Material girl Dominican grad talks about her whimsical designs

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By Christina Pippin

Local Shopping & Fashion Blogger

Last spring, Shannon Seeger’s self-designed nature-inspired frocks were voted by Wednesday Journal and readers as the best in an online Fashion Contest showcasing the work of Dominican’s senior class. Now, the Wednesday Journal catches up with Shannon as she speaks of future plans and offers advice to fledging fashion designers. 

Shannon is currently working as a Missionary Intern with Catholic Youth Expeditions. “I took time post-graduation to evaluate where I am being called for my next step in life, whether that is pursuing a career within the field of fashion or something in a helping profession which incorporates my psychology major,” she explains. “I’m exploring where my heart is being lead while serving others. I am excited to see where I might end up after the internship.” 

Shannon’s time in nature and with God proved beneficial in helping her decompress after the hectic school year and time spent working on garments for her senior fashion collection.

The talented designer describes her fashion aesthetic as simple yet detailed, whimsical, and natural. “I am really inspired by the authenticity of an object. I ask myself: What is an object in its truest form? What is that object truly meant to be? I really enjoy when something just seems so natural, so right the way it is. This is what I want to achieve when I create a garment. I want the fabric to speak for itself because it is being used in a way that exemplifies its natural qualities.”

Patterns and problem solving

She enjoys the work and labor of sewing in general, but more specifically, she enjoys sewing when it involves the whole construction of a new garment, from pattern making and problem solving, to the small details that can be incorporated into a garment that might not be noticed in and of itself, but somehow make the garment as a whole better.  Discovering interesting lines and ways of constructing a garment and hiding detail within, this is what Shannon relishes most about sewing. 

She loves to push and challenge herself. “I want not so much for me to tell the materials what they are and how they should be, but rather allow the materials to give me direction as to how they could best be used. For this reason I don’t often see the need for extensive embellishment but rather generally prefer details which simply enhance the essence of the garment as a whole. By all this I do not mean then that there is only one correct way to use that certain medium, but rather a great number of different ways could be discovered though the familiarization of oneself with the fabric or material. I seem to gravitate toward natural objects, I’m inspired by their truth.”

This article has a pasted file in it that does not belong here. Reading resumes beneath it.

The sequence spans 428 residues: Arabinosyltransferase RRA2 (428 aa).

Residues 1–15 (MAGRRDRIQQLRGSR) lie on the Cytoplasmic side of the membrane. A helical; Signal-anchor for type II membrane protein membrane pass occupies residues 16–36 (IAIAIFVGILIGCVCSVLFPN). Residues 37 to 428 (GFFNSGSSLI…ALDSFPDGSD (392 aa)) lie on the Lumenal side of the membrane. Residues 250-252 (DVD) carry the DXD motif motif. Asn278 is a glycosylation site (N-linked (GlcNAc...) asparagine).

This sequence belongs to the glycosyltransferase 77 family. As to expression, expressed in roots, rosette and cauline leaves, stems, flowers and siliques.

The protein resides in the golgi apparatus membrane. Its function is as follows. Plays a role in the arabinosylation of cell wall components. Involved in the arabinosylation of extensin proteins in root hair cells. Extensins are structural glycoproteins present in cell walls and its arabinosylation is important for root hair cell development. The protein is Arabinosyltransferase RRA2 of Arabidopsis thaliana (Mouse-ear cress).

Recently, Shannon entered a number of her garments in an international competition with the International Textile and Apparel Association. One of her garments was selected for the competition, which had only a 39 percent acceptance rate. Shannon expounds, “I was thrilled! This November, this dress will be in a show in Philadelphia as well as be published by the organization.”

Understanding garments

Many would-be designers wonder what it takes to make it in the world of fashion. Shannon offers sage advice, “If someone is interested in design, I really believe it is important to understand the ins and outs of constructing a garment and how clothing works. This deeper understanding of why something is the way it is allows for the ability to create in new ways while still meeting lofty goals, but maybe doing it by bending the rules or norms in a new way. I think if there is an understanding of the body and the garment, and their relationship to one another, this will allow for a solid foundation to build on. Having this can allow for more than simply creating a piece that looks nice, but one that also functions well, and really works with the body.”

Shannon insists that having an understanding of garments on a level beyond aesthetic could potentially allow for greater creativity in the construction of a garment. Really knowing and caring about every aspect of the clothing — what fibers are being used and for what purpose, what type of closure would work and be unique for a garment — can give an advantage.  

“By taking this deeper approach, one can achieve a fuller understanding, leading to a better result. So I would suggest, start by understanding apparel and fashion, apply what you have discovered, and see where that takes you.” 

We look forward to seeing what path this young virtuoso takes as she pursues future endeavors and sets out to make a difference in the world.

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